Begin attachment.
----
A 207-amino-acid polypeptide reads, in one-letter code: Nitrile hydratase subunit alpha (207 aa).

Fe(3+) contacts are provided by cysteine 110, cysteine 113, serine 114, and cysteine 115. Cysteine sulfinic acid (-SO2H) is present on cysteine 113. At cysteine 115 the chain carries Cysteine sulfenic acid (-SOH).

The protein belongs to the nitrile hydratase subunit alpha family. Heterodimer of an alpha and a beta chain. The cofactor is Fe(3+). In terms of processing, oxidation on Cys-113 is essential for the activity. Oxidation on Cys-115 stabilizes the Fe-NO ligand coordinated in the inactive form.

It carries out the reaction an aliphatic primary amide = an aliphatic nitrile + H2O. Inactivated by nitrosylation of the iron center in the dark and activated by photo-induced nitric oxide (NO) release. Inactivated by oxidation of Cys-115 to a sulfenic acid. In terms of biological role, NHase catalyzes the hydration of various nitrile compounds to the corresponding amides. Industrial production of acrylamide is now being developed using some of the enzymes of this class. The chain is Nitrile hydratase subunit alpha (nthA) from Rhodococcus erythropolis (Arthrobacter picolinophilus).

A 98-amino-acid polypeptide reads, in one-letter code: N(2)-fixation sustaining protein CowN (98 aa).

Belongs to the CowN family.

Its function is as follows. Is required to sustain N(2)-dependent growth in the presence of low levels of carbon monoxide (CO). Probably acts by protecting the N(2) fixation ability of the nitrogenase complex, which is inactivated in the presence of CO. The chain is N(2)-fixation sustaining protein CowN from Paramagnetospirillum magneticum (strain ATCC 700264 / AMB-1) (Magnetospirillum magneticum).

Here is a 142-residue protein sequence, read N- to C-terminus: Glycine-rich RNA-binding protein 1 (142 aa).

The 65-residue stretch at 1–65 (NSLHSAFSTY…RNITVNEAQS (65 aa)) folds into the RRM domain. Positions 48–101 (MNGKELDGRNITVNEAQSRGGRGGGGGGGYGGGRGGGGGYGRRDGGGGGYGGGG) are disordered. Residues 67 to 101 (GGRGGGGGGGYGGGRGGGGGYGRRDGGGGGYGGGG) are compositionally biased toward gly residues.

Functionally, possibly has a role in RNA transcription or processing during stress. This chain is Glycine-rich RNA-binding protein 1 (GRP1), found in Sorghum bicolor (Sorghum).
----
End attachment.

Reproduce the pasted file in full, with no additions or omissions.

A 207-amino-acid polypeptide reads, in one-letter code: Nitrile hydratase subunit alpha (207 aa).

Fe(3+) contacts are provided by cysteine 110, cysteine 113, serine 114, and cysteine 115. Cysteine sulfinic acid (-SO2H) is present on cysteine 113. At cysteine 115 the chain carries Cysteine sulfenic acid (-SOH).

The protein belongs to the nitrile hydratase subunit alpha family. Heterodimer of an alpha and a beta chain. The cofactor is Fe(3+). In terms of processing, oxidation on Cys-113 is essential for the activity. Oxidation on Cys-115 stabilizes the Fe-NO ligand coordinated in the inactive form.

It carries out the reaction an aliphatic primary amide = an aliphatic nitrile + H2O. Inactivated by nitrosylation of the iron center in the dark and activated by photo-induced nitric oxide (NO) release. Inactivated by oxidation of Cys-115 to a sulfenic acid. In terms of biological role, NHase catalyzes the hydration of various nitrile compounds to the corresponding amides. Industrial production of acrylamide is now being developed using some of the enzymes of this class. The chain is Nitrile hydratase subunit alpha (nthA) from Rhodococcus erythropolis (Arthrobacter picolinophilus).

A 98-amino-acid polypeptide reads, in one-letter code: N(2)-fixation sustaining protein CowN (98 aa).

Belongs to the CowN family.

Its function is as follows. Is required to sustain N(2)-dependent growth in the presence of low levels of carbon monoxide (CO). Probably acts by protecting the N(2) fixation ability of the nitrogenase complex, which is inactivated in the presence of CO. The chain is N(2)-fixation sustaining protein CowN from Paramagnetospirillum magneticum (strain ATCC 700264 / AMB-1) (Magnetospirillum magneticum).

Here is a 142-residue protein sequence, read N- to C-terminus: Glycine-rich RNA-binding protein 1 (142 aa).

The 65-residue stretch at 1–65 (NSLHSAFSTY…RNITVNEAQS (65 aa)) folds into the RRM domain. Positions 48–101 (MNGKELDGRNITVNEAQSRGGRGGGGGGGYGGGRGGGGGYGRRDGGGGGYGGGG) are disordered. Residues 67 to 101 (GGRGGGGGGGYGGGRGGGGGYGRRDGGGGGYGGGG) are compositionally biased toward gly residues.

Functionally, possibly has a role in RNA transcription or processing during stress. This chain is Glycine-rich RNA-binding protein 1 (GRP1), found in Sorghum bicolor (Sorghum).